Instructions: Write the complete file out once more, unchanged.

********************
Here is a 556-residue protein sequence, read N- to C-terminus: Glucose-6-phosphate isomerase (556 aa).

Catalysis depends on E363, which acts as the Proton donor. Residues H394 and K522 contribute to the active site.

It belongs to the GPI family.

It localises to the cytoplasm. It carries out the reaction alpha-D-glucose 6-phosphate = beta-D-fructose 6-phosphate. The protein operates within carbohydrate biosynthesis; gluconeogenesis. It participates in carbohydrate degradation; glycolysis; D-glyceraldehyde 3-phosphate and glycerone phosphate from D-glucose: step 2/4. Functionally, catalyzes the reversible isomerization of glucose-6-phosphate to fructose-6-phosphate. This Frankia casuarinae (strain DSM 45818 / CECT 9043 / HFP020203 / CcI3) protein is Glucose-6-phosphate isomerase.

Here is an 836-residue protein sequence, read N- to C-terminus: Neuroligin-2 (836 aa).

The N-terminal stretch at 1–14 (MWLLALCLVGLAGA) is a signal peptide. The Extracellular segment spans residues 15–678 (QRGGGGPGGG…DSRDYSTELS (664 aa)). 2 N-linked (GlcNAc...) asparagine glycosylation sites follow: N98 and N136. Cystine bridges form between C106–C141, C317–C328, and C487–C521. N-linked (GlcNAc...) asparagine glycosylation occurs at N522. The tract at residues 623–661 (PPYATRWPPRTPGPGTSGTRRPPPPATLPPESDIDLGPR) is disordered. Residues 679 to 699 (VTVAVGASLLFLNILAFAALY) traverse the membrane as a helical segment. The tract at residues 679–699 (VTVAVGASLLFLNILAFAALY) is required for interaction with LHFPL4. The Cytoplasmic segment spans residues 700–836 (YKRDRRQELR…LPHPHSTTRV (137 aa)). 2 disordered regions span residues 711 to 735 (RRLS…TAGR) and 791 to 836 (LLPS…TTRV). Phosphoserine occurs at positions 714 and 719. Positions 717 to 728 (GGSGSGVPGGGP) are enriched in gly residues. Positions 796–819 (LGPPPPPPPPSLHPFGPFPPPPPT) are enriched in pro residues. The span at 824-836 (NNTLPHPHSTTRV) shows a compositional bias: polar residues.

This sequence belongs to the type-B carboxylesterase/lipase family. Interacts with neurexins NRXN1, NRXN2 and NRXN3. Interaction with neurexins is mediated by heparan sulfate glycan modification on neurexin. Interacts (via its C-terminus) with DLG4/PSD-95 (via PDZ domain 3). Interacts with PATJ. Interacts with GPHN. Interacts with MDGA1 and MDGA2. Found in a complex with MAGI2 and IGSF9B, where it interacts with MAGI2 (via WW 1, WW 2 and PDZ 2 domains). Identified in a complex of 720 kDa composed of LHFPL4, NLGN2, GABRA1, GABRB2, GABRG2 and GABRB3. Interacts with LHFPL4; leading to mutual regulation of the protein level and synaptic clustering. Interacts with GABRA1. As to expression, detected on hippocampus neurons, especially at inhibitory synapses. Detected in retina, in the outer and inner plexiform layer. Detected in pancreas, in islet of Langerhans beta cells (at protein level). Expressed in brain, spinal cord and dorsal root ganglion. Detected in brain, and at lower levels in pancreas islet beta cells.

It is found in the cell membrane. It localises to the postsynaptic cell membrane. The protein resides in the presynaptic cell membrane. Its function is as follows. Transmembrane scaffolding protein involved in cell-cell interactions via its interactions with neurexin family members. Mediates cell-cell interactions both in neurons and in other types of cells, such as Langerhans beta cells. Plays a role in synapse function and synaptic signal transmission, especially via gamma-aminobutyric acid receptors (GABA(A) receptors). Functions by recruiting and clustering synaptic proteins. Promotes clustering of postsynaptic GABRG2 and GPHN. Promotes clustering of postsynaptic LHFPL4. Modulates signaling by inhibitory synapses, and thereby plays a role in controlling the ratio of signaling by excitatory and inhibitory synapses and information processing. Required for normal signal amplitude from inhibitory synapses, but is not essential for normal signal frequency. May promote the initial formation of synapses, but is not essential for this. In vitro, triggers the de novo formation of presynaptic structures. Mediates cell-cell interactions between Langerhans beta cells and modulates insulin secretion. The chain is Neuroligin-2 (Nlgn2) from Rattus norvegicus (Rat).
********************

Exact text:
Here is a 556-residue protein sequence, read N- to C-terminus: Glucose-6-phosphate isomerase (556 aa).

Catalysis depends on E363, which acts as the Proton donor. Residues H394 and K522 contribute to the active site.

It belongs to the GPI family.

It localises to the cytoplasm. It carries out the reaction alpha-D-glucose 6-phosphate = beta-D-fructose 6-phosphate. The protein operates within carbohydrate biosynthesis; gluconeogenesis. It participates in carbohydrate degradation; glycolysis; D-glyceraldehyde 3-phosphate and glycerone phosphate from D-glucose: step 2/4. Functionally, catalyzes the reversible isomerization of glucose-6-phosphate to fructose-6-phosphate. This Frankia casuarinae (strain DSM 45818 / CECT 9043 / HFP020203 / CcI3) protein is Glucose-6-phosphate isomerase.

Here is an 836-residue protein sequence, read N- to C-terminus: Neuroligin-2 (836 aa).

The N-terminal stretch at 1–14 (MWLLALCLVGLAGA) is a signal peptide. The Extracellular segment spans residues 15–678 (QRGGGGPGGG…DSRDYSTELS (664 aa)). 2 N-linked (GlcNAc...) asparagine glycosylation sites follow: N98 and N136. Cystine bridges form between C106–C141, C317–C328, and C487–C521. N-linked (GlcNAc...) asparagine glycosylation occurs at N522. The tract at residues 623–661 (PPYATRWPPRTPGPGTSGTRRPPPPATLPPESDIDLGPR) is disordered. Residues 679 to 699 (VTVAVGASLLFLNILAFAALY) traverse the membrane as a helical segment. The tract at residues 679–699 (VTVAVGASLLFLNILAFAALY) is required for interaction with LHFPL4. The Cytoplasmic segment spans residues 700–836 (YKRDRRQELR…LPHPHSTTRV (137 aa)). 2 disordered regions span residues 711 to 735 (RRLS…TAGR) and 791 to 836 (LLPS…TTRV). Phosphoserine occurs at positions 714 and 719. Positions 717 to 728 (GGSGSGVPGGGP) are enriched in gly residues. Positions 796–819 (LGPPPPPPPPSLHPFGPFPPPPPT) are enriched in pro residues. The span at 824-836 (NNTLPHPHSTTRV) shows a compositional bias: polar residues.

This sequence belongs to the type-B carboxylesterase/lipase family. Interacts with neurexins NRXN1, NRXN2 and NRXN3. Interaction with neurexins is mediated by heparan sulfate glycan modification on neurexin. Interacts (via its C-terminus) with DLG4/PSD-95 (via PDZ domain 3). Interacts with PATJ. Interacts with GPHN. Interacts with MDGA1 and MDGA2. Found in a complex with MAGI2 and IGSF9B, where it interacts with MAGI2 (via WW 1, WW 2 and PDZ 2 domains). Identified in a complex of 720 kDa composed of LHFPL4, NLGN2, GABRA1, GABRB2, GABRG2 and GABRB3. Interacts with LHFPL4; leading to mutual regulation of the protein level and synaptic clustering. Interacts with GABRA1. As to expression, detected on hippocampus neurons, especially at inhibitory synapses. Detected in retina, in the outer and inner plexiform layer. Detected in pancreas, in islet of Langerhans beta cells (at protein level). Expressed in brain, spinal cord and dorsal root ganglion. Detected in brain, and at lower levels in pancreas islet beta cells.

It is found in the cell membrane. It localises to the postsynaptic cell membrane. The protein resides in the presynaptic cell membrane. Its function is as follows. Transmembrane scaffolding protein involved in cell-cell interactions via its interactions with neurexin family members. Mediates cell-cell interactions both in neurons and in other types of cells, such as Langerhans beta cells. Plays a role in synapse function and synaptic signal transmission, especially via gamma-aminobutyric acid receptors (GABA(A) receptors). Functions by recruiting and clustering synaptic proteins. Promotes clustering of postsynaptic GABRG2 and GPHN. Promotes clustering of postsynaptic LHFPL4. Modulates signaling by inhibitory synapses, and thereby plays a role in controlling the ratio of signaling by excitatory and inhibitory synapses and information processing. Required for normal signal amplitude from inhibitory synapses, but is not essential for normal signal frequency. May promote the initial formation of synapses, but is not essential for this. In vitro, triggers the de novo formation of presynaptic structures. Mediates cell-cell interactions between Langerhans beta cells and modulates insulin secretion. The chain is Neuroligin-2 (Nlgn2) from Rattus norvegicus (Rat).